DxOMark tries audio testing and finds iPhone 11 Pro worse than iPhone XS

What you need to know

  • DxOMark has turned its hand to sound testing.
  • Five phones were tested in the first batch.
  • iPhone 11 Pro came in third.

DxOMark is best known for its in-depth reviews of the cameras built into smartphones. But now it wants to be known as the place to go to for audio testing, too. It's out the gate with iPhone 11 Pro and four more handsets, and it's come up with some interesting observations.

By kicking things off with five phones on day one DxOMark has been able to get a few scores out into the wild for comparison sake. It's no good having a score for iPhone 11 Pro if there's nothing to tell you whether it's good or bad. But most importantly DxOMark wants to make sure people have enough information when making a buying choice. And with people using cameras more and more, that's a good place to start. The comapny outlined its reasoning in a blog post.

Display size and quality as well as camera features and performance have for a long time been—and still are—major criteria for consumer smartphone buying. However, with users recording and consuming more and more video and audio content on their mobile devices, the importance of audio quality has greatly increased in recent years.People use smartphones to record videos of family and friends, to shoot selfie videos, and to film concerts and other events. On the consumption side of things, they listen to music and watch their own videos as well as purchased content on their devices. The variation in audio quality between devices for both recording and output is huge, however, and there has been little guidance and information available for consumers who care about audio quality.This is why we are introducing DXOMARK Audio—to provide comprehensive, neutral, and reliable test data about smartphone audio recording and output quality to consumers and other interested parties. We have developed a set of protocols for mirroring the ways consumers use their smartphones to record and consume audio content, along with a testing and benchmarking methodology that measures results in a reliable and repeatable way.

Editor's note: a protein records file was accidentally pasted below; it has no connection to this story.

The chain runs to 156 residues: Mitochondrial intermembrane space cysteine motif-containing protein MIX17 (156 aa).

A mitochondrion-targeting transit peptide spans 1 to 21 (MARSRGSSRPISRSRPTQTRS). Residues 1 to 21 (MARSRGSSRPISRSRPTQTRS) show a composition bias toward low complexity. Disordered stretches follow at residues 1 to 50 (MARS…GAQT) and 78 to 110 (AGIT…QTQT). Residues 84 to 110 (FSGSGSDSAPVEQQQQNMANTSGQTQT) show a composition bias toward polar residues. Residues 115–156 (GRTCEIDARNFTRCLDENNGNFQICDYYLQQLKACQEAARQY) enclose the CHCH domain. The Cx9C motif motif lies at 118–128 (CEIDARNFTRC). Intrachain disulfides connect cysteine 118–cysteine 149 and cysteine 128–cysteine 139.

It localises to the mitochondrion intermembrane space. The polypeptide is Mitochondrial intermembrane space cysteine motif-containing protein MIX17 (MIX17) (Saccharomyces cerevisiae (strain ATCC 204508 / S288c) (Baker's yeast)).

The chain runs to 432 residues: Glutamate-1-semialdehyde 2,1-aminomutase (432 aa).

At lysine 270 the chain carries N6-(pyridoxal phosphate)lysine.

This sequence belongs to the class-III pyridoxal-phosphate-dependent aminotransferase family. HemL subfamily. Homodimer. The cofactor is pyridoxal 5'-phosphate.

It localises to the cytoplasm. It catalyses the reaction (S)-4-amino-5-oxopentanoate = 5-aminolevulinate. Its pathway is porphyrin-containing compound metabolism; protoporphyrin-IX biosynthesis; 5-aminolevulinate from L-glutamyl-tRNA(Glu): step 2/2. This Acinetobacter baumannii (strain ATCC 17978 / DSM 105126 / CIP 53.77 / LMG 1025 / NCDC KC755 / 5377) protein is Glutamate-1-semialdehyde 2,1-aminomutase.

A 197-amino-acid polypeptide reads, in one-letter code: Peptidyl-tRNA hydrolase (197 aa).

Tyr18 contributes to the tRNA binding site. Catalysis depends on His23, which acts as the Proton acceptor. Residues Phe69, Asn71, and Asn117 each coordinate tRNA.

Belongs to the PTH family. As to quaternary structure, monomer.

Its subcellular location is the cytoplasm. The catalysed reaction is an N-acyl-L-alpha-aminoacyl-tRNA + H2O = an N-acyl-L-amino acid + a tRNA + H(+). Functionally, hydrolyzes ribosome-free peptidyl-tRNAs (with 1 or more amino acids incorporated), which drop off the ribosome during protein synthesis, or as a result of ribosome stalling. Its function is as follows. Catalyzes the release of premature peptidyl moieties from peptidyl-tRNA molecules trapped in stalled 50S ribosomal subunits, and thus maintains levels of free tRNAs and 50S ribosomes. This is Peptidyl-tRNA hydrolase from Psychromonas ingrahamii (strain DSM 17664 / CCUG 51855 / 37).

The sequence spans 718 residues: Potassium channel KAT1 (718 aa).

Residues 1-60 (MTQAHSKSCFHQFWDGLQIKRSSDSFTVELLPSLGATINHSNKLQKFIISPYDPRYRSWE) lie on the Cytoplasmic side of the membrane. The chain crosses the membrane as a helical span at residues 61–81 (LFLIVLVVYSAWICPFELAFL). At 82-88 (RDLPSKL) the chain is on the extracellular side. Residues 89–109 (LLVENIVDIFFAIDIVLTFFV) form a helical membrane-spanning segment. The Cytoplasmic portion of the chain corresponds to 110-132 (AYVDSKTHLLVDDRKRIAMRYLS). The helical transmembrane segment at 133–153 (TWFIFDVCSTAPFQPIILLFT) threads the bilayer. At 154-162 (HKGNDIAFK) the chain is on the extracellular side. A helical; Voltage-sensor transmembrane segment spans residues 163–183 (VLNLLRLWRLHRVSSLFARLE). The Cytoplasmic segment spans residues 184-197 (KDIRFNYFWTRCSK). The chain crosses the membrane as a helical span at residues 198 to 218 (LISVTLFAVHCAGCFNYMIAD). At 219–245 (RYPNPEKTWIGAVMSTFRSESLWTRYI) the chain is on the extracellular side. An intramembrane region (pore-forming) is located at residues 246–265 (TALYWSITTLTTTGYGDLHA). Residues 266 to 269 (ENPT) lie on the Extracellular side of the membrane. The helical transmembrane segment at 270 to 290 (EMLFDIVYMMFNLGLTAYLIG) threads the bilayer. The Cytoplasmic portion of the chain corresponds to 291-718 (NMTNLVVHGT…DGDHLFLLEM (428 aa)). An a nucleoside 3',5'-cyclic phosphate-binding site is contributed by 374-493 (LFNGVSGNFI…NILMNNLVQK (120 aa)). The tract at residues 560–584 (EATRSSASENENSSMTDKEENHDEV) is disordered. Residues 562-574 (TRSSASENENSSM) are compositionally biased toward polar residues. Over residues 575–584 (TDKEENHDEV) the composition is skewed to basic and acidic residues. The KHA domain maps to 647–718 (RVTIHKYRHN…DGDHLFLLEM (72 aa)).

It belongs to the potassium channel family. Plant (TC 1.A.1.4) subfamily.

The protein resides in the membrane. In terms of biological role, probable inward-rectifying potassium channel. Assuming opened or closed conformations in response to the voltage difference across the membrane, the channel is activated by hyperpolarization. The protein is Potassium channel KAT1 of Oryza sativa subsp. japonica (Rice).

There's a lot goes into coming up with these ratings, and you can get the rundown in the aforementioned blog post and the video above. But it's the initial results that make for the most interesting reading here.

Huawei's Mate 20 X came out in top spot, followed by iPhone XS Max and then iPhone 11 Pro. That might not be the order you expected, but there are reasons.

The Mate 20 X features the largest dimensions, and unlike other tested smartphones, it has stereo microphones, leading to a score of 75 points and putting it into the top spot in the ranking by one point. At 74 and 71 points respectively the iPhone XS Max and 11 Pro Max occupy the podium positions – and interestingly enough, the newer device has a lower score than the older model. The iPhones are followed by the Samsung duo Note10+ and S10+ which are only separated by one point. The Honor 20 Pro at 53 points and the Sony Xperia X1 at 45 lag somewhat behind the competition.

So there we have it. We'll be interested to see this new round of tests carried out on phones from here on out.

Oliver Haslam

Oliver Haslam has written about Apple and the wider technology business for more than a decade with bylines on How-To Geek, PC Mag, iDownloadBlog, and many more. He has also been published in print for Macworld, including cover stories. At iMore, Oliver is involved in daily news coverage and, not being short of opinions, has been known to 'explain' those thoughts in more detail, too. Having grown up using PCs and spending far too much money on graphics card and flashy RAM, Oliver switched to the Mac with a G5 iMac and hasn't looked back. Since then he's seen the growth of the smartphone world, backed by iPhone, and new product categories come and go. Current expertise includes iOS, macOS, streaming services, and pretty much anything that has a battery or plugs into a wall. Oliver also covers mobile gaming for iMore, with Apple Arcade a particular focus. He's been gaming since the Atari 2600 days and still struggles to comprehend the fact he can play console quality titles on his pocket computer.